Unique to Trincomalee is the China Bay Oil Tank Farm, the largest of its kind located between West Asia and Singapore. An aerial view will show a collection of tanks spread across bulky vegetation that makes the area look very much like a farm! Its origins are connected to World War II. Stretching into the jungles of the East in a well- planned formation, the oil tank farm was a strategically located to aid the Allied Forces.
During the world war, Trincomalee was an important port that played host to the biggest oil tank farm in the British Empire. As the war raged, Japan, then a mighty marauding power of Asia tried to strike the oil farm, in a bid to cripple Allied Forces.
In April of 1942, a Japanese fighter plane fully armed for attack, crash-landed on the facility. However, the design of each of the 99 tanks was so unique that the destruction of a single tank in the incident did not cause the flames to spread to the remaining oil tanks in the farm. The lone tank, tank 91 to be precise was the sole casualty in the mission. The remaining 98 lay intact to this day.
Interestingly, the plane that crashed into tank 91 that April morning in 1942 is believed to have been hit by anti-aircraft fire. The pilot, Shigenori Watanabe, may have crashed his aircraft deliberately, with two others on board also losing their lives in the process. The remains of a skull were found at the site, a testament of sheer sacrifice for a cause that the fighters felt worthy of laying down their lives for. The fire that broke out as a result had lasted seven days and generated so much heat that steel melted leaving only the engine as evidence frozen in time.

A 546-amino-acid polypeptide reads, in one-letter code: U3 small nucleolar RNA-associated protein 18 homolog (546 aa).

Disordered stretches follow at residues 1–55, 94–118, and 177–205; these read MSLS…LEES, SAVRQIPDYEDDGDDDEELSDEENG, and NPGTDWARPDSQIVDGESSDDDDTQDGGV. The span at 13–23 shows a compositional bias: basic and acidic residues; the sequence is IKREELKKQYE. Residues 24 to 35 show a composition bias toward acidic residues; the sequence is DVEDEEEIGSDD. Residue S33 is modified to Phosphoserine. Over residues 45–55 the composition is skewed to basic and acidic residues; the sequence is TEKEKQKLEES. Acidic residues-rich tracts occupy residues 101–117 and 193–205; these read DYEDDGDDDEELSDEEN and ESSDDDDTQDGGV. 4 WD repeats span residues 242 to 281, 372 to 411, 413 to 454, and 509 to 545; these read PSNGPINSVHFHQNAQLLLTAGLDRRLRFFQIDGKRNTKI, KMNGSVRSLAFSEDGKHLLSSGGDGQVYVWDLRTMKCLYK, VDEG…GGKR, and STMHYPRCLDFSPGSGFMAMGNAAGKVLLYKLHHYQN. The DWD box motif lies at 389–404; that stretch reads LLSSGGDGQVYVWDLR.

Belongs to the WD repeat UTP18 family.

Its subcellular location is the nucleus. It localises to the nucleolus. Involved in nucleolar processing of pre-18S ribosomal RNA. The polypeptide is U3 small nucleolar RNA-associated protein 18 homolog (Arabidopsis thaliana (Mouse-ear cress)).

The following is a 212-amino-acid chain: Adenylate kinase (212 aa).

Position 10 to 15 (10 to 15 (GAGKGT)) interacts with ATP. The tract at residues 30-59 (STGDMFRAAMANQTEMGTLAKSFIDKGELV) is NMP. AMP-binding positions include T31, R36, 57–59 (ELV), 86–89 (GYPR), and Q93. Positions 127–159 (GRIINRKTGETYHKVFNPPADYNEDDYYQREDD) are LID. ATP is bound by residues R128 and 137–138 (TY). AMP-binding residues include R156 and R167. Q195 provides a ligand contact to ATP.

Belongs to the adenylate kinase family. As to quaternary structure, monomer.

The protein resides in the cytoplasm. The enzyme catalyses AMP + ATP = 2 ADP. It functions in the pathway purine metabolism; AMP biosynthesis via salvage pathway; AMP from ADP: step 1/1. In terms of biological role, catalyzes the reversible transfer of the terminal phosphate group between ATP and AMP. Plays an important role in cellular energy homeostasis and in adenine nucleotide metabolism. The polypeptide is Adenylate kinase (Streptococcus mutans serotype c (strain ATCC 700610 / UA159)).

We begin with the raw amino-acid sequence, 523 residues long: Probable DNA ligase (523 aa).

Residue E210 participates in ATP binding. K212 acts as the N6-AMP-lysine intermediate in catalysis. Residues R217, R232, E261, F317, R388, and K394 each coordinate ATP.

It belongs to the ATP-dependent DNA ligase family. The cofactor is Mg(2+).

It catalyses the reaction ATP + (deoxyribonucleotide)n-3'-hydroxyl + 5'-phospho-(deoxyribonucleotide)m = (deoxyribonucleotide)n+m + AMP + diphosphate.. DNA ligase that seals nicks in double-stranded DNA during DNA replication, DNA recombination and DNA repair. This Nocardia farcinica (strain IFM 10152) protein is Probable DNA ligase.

The remains of another tank destroyed in the 1960s when a Royal Ceylon Air Force plane crashed into the oil tank farm by accident also stands as an archaeological remnant.
Being connected to the Trincomalee harbour, which is the fifth largest all-weather, non-tidal natural harbour in the world, with a 56-km shoreline, makes this tank farm most effective for fuel receipt, storage and supply. Operated over time by different oil corporations, today only 15 tanks are in use.